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Neural correlates of executive function in autistic spectrum disorders.

Schmitz N, Rubia K, Daly E, Smith A, Williams S, Murphy DG
Biological psychiatry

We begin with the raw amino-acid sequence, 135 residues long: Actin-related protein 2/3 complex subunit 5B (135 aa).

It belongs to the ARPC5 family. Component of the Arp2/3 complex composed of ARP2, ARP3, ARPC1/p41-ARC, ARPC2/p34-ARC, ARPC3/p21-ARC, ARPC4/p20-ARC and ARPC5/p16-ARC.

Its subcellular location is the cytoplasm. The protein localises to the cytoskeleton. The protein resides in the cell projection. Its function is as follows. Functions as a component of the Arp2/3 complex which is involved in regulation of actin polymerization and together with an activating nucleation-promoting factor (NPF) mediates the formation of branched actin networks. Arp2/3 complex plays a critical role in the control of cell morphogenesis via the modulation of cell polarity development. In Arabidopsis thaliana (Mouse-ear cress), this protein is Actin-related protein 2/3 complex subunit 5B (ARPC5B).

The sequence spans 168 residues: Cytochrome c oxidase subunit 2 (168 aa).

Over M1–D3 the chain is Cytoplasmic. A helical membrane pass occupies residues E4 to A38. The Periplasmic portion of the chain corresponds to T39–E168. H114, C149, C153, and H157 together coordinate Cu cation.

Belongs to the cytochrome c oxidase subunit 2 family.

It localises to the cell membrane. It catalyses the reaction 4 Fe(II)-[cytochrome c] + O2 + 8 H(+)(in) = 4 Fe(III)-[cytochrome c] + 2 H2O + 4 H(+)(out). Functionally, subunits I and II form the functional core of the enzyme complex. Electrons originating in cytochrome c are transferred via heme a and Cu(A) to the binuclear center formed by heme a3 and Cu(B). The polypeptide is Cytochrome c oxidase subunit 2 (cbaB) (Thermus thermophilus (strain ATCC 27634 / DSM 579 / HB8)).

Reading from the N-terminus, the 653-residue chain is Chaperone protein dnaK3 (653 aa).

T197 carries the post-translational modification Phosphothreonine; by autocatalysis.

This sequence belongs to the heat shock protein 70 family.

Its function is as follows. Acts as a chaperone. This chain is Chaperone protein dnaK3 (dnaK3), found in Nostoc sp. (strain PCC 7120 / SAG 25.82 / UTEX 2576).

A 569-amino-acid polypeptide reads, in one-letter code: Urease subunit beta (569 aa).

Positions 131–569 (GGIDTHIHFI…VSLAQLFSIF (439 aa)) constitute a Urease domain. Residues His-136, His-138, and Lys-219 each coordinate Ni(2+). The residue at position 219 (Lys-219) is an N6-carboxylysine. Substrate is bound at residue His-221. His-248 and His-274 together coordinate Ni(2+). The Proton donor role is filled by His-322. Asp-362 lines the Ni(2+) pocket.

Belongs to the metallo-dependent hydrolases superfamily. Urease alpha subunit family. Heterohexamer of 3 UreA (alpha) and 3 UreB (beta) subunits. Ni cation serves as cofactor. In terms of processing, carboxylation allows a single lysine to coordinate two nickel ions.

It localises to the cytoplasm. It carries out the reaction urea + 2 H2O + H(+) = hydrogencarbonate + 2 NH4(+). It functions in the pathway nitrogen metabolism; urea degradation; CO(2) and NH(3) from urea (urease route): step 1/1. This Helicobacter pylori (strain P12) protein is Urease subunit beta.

BACKGROUND: Some clinical characteristics of high-functioning individuals with autistic spectrum disorder (ASD) such as repetitive stereotyped behaviors, perseveration, and obsessionality have been related to executive function (EF) deficits, more specifically to deficits in inhibitory control and set shifting and mediating frontostriatal neural pathways. However, to date, no functional imaging study on ASD has investigated inhibition and cognitive flexibility and no one has related EF brain activation to brain structure. METHODS: We compared brain activation (using functional magnetic resonance imaging) in 10 normal intelligence adults with ASD and 12 healthy control subjects during three different EF tasks: 1) motor-inhibition (GO/NO-GO); 2) cognitive interference-inhibition (spatial STROOP); and 3) set shifting (SWITCH). Using voxel-based morphometry, we investigated if cortical areas which were functionally different in people with ASD were also anatomically abnormal. RESULTS: Compared with control subjects, ASD individuals showed significantly increased brain activation in 1) left inferior and orbital frontal gyrus (motor-inhibition); 2) left insula (interference-inhibition); and 3) parietal lobes (set shifting). Moreover, in individuals with ASD, increased frontal gray matter density and increased functional activation shared the same anatomical location. CONCLUSIONS: Our findings suggest an association between successful completion of EF tasks and increased brain activation in people with ASD, which partially may be explained by differences in brain anatomy.

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